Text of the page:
A Brief History of Flight – The Rocket Age, Part 1
During World War II, the Germans were way ahead of the Allies in all matters Rocketry. Even as they were decisively losing the ground war, London (and later Antwerp, in the Battle of the Bulge) were being bombarded by rocket bombs called the V-1. The British dubbed these rocket bombs “buzz bombs” because of their distinctive buzzing sound.
The V-1 was powered by a pulsed jet engine, and was launched from airplanes. It had no inherent guidance system, and just turned off and fell after a set amount of time.
Contrary to popular belief, less that 20% of the “buzz bombs” fired ever reached their intended targets. They were relatively slow, and could easily be shot out of the air by allied antiaircraft guns and war planes.
Nevertheless, as the allies advanced towards Berlin, intact V-1 bombs were captured and sent back to the US, and thereof was born the first US guided missile, the JB-2.
After WWII, The US embarked on a program to develop the first true rocket plane or space plane, the X-15. Because the X-15 was a liquid fueled manned rocket, it could go into true space, which at the time was defined as an elevation of 62 miles.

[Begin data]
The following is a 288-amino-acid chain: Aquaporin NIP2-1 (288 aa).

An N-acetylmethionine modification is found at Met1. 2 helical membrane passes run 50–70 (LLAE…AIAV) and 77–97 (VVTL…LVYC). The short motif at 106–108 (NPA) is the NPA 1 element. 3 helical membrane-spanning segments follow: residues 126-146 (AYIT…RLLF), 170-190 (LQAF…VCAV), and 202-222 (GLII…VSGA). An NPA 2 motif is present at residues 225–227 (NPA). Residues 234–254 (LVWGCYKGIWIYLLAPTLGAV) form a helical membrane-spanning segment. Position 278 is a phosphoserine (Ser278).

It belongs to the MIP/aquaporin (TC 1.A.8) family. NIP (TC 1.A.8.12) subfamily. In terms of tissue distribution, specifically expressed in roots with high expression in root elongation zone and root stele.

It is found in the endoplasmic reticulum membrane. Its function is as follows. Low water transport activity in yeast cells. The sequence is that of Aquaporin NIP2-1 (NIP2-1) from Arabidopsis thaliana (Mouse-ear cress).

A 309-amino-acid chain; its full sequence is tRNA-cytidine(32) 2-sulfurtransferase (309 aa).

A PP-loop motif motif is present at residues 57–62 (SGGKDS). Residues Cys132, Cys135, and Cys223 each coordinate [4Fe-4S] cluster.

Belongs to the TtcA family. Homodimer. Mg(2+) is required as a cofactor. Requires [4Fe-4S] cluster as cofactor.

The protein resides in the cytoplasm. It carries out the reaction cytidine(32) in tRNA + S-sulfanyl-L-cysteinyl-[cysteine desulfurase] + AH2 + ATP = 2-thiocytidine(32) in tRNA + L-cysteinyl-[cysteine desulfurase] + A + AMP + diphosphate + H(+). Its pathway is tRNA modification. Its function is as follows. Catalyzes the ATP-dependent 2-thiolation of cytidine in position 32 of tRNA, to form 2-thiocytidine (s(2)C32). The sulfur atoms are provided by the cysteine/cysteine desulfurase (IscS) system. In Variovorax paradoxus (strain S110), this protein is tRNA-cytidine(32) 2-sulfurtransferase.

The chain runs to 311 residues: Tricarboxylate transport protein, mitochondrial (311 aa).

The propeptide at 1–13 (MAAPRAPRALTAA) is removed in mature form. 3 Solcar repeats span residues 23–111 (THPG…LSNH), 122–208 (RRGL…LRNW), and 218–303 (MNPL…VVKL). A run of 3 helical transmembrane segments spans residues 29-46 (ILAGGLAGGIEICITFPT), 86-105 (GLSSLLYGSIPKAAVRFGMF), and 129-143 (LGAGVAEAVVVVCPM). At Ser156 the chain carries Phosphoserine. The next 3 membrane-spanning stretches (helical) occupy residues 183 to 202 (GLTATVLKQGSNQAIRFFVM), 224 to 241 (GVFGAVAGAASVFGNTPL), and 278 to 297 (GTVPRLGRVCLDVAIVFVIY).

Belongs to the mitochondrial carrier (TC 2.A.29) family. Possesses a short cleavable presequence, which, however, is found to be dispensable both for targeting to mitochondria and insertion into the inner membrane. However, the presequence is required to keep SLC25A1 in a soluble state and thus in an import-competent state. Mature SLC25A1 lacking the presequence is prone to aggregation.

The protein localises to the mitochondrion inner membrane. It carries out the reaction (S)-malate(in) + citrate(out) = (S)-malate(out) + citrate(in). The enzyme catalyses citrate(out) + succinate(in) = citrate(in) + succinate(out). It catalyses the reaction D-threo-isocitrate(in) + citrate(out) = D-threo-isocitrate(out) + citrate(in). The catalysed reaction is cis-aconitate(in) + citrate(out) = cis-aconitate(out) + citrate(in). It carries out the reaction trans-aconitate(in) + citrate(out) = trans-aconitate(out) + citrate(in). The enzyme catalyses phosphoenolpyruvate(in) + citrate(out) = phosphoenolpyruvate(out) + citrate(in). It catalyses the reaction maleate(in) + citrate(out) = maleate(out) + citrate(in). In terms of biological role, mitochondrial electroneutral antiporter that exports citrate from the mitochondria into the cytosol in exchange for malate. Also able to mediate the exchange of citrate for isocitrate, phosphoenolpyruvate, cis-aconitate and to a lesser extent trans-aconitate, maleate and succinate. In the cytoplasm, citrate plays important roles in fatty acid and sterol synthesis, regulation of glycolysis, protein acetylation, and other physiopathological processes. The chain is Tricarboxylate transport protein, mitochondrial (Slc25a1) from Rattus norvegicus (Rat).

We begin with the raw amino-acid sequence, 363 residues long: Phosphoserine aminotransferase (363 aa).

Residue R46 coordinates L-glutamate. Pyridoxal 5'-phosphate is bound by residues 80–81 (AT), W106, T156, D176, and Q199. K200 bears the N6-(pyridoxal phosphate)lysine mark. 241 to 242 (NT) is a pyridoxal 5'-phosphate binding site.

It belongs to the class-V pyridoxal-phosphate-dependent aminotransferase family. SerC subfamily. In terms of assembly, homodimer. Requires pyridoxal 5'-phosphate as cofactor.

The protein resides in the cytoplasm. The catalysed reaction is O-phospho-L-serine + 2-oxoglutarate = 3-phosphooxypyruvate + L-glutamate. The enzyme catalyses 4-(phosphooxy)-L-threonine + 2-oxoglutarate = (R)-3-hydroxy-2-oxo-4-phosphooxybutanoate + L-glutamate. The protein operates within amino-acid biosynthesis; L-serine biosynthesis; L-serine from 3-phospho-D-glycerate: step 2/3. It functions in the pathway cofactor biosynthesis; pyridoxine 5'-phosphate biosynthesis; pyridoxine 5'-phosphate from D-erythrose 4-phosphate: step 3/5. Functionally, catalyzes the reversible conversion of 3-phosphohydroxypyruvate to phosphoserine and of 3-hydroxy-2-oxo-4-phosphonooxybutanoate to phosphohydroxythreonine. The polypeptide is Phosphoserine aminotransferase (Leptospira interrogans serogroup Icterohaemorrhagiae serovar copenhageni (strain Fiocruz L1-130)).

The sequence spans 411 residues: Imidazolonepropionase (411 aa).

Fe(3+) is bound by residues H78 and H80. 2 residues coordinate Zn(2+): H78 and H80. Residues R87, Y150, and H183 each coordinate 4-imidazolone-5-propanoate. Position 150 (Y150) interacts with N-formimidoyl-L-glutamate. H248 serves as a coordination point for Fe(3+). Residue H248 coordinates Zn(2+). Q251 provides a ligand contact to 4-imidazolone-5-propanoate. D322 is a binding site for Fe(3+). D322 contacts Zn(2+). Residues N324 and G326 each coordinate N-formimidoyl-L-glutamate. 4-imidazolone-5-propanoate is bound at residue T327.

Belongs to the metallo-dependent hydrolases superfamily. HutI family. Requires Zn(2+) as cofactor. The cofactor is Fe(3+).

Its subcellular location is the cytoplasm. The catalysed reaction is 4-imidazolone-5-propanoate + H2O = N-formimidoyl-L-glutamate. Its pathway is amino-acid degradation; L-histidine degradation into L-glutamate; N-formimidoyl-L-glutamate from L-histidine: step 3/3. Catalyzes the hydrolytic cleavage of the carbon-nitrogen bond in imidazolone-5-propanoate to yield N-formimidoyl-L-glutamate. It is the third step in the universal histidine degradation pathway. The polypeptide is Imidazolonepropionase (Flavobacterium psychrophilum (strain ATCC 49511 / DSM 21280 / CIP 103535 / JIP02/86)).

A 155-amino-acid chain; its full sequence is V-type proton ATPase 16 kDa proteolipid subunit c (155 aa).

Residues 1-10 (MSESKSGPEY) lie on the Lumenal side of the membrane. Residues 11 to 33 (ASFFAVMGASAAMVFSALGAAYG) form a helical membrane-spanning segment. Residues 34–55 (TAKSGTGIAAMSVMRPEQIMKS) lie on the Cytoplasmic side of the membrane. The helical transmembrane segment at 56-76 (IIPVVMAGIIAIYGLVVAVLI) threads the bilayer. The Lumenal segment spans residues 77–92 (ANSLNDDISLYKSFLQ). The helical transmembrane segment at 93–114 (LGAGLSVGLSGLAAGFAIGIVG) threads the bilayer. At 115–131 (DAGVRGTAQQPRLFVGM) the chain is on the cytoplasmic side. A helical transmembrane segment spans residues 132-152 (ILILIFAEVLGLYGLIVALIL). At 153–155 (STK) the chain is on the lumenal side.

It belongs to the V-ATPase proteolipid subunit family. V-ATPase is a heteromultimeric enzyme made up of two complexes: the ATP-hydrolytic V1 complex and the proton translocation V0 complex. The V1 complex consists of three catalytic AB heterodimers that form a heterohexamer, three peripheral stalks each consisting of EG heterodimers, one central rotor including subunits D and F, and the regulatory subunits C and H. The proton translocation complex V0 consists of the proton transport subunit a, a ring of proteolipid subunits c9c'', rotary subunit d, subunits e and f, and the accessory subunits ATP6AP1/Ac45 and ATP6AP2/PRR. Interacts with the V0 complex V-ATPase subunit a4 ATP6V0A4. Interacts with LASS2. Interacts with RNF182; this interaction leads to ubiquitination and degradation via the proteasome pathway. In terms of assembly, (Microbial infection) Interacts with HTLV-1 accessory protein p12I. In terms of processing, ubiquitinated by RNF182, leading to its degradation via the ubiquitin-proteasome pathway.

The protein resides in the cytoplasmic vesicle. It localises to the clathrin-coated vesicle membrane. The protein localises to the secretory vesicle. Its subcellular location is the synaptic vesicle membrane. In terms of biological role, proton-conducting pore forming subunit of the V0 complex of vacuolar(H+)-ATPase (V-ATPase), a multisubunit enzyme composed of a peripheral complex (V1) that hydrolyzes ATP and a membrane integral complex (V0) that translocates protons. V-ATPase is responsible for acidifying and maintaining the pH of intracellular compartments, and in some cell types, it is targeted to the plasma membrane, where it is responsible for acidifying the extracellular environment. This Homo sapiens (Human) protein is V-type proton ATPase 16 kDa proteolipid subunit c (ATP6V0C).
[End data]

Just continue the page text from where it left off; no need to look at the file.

The X-15 was not a warplane, but a research plane built for NASA. It used up its fuel in a mere 2 minutes, so it was launched from the underside of a specially modified B-52.
The X-15 flew 199 missions from 1959 to 1968, and during that time set world altitude and speed records for a manned aircraft that have never been exceeded. In October, 1967, pilot William J. Knight flew at a speed of 4,519 miles per hour, or Mach 6.72, at an altitude of 102,100 feet.
The X-15 was originally considered as part of a low-Earth orbit satellite delivery system, but that idea was retired with the encroaching successes of the Mercury, Gemini and Apollo space flight programs.
The Russians Are Coming
On October 4, 1957, Americans (and the whole world) woke up to find that the Soviets (the USSR) has launched a satellite into near-Earth orbit for the very first time in human history.
At an altitude of about 560 miles, this satellite, Sputnik I, was moving at about 18,000 mph, and took a little over 90 minutes to circumnavigate the Earth.
There was no doubt that the Soviets had done this: any amateur radio operator could easily pick up Sputnik’s radio signals broadcasting at 20MHz and 40MHz. The space age, and the space race, had begun.
Launched from Baikonur Cosmodrome, the Soviet space mecca in what today is called Kazakhstan, Sputnik I was quite small by today’s satellite standards, only being 23 inches in diameter, but it certainly made a big splash in the worldwide press, as indicated by the above video.
The satellite made only 1440 revolutions of the Earth before reentering Earth’s atmosphere and burning up in January of 1958.